Love of travel is not only a monopoly of the human race. There are so many creatures of the animal kingdom, both big and small, which have been fascinating us with a similar wanderlust spirit for millennia. Each year they have been known to undertake long arduous journeys by land, sea and air, without any navigation tools, in search of food, shelter and mating opportunities.
A prime example is the Great Wildebeest migration of East Africa, undoubtedly the most sought after wildlife spectacle in the world. Just in case an African safari is on your agenda, here are some compelling reasons to make sure that this constantly moving spectacle stays right on top of your bucket list. Several best safari holidays in the world offer this experience as part of their itinerary to the African bush.
THE SHOW IS ALWAYS ON
If you want to witness the migration you don’t have to worry about a curbed schedule. The wildebeest wander throughout the year in a predictable pattern. Since the movement is entirely dependent on rainfall, the herds arrive on the Serengeti plains first during November and December. They stay here till March and start their great migration north in April.
By May they move west and around June they collect in high density along the Grumeti river to attempt the first crossing. In July and August the wildebeest move through the heart of Serengeti till they reach their stiffest hurdle – the Mara river.
After many frantic attempts they get across. From September, the herds stay in the Mara game reserve right up to October, from where they begin their return journey to the short grass plains of Serengeti to arrive by November.
LARGEST MOVEMENT OF ANIMALS ON THE PLANET
The African wildebeest migration is the largest congregation of animals anywhere else in the world. Seeing this large mass of moving animals is unlike any other natural phenomenon. Over 1.5 million wildebeest, nearly 200,000 zebra and large herds of impalas, elands and antelope, not to forget the predators stalking them can be seen covering a round trip of nearly 3000 km each year.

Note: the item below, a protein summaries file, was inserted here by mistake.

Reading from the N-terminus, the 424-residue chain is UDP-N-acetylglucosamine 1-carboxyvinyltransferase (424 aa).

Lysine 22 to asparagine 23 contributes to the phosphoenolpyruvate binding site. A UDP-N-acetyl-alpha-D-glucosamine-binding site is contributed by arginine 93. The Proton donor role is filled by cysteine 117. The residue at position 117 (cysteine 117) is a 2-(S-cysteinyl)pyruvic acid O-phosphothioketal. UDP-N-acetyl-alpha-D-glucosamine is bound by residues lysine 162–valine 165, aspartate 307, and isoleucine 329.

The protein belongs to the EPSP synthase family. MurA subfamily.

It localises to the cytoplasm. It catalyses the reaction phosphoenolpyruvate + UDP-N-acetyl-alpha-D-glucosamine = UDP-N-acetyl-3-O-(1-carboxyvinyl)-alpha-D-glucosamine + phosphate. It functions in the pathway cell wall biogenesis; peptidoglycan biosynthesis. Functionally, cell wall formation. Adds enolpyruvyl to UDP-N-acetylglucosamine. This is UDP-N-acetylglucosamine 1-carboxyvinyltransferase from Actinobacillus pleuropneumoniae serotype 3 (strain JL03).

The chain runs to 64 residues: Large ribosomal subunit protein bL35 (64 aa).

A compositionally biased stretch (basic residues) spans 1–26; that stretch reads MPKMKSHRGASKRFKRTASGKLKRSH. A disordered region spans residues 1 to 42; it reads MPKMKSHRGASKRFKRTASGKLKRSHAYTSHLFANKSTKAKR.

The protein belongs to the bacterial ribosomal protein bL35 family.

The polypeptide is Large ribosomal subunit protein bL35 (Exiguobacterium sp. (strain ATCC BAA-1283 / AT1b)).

STELLAR PHOTOGRAPHS GUARANTEED
Wildlife photography during the Great Migration offers incredible opportunities for taking award winning images. The anticipation of potential interaction with the big cats and other predators raises the tension levels in an attempt to capture the actual drama on film. The stalk, the chase, the final lunge and eventually the feeding, makes not only good game viewing but potentially great wildlife shots as well. For both the amateur and professional camera buffs, the migration allows for excellent big cat and migrating wildebeest shots.
WITNESS THE BABY SEASON
Most people imagine that the Great Migration is all about stampeding herds attempting to cross the raging rivers with crocodiles in hot pursuit. To some extent it may be true, but the amazing baby season, when upto 8000 calves are born in a single day, is what many visitors overlook.
During the months of January and February, as soon as the rains begin, the herds start leaving Serengeti. Within two to three weeks of this movement an estimated half a million babies are born, mainly around the Ngorongoro Conservation Area where the soil is nutritious at this time of the year. Not surprisingly, the wobbly legs attract predators in large numbers and the protective mothers do everything in their power to thwart the hungry prowlers, leading to scenes more unusual than the river crossings.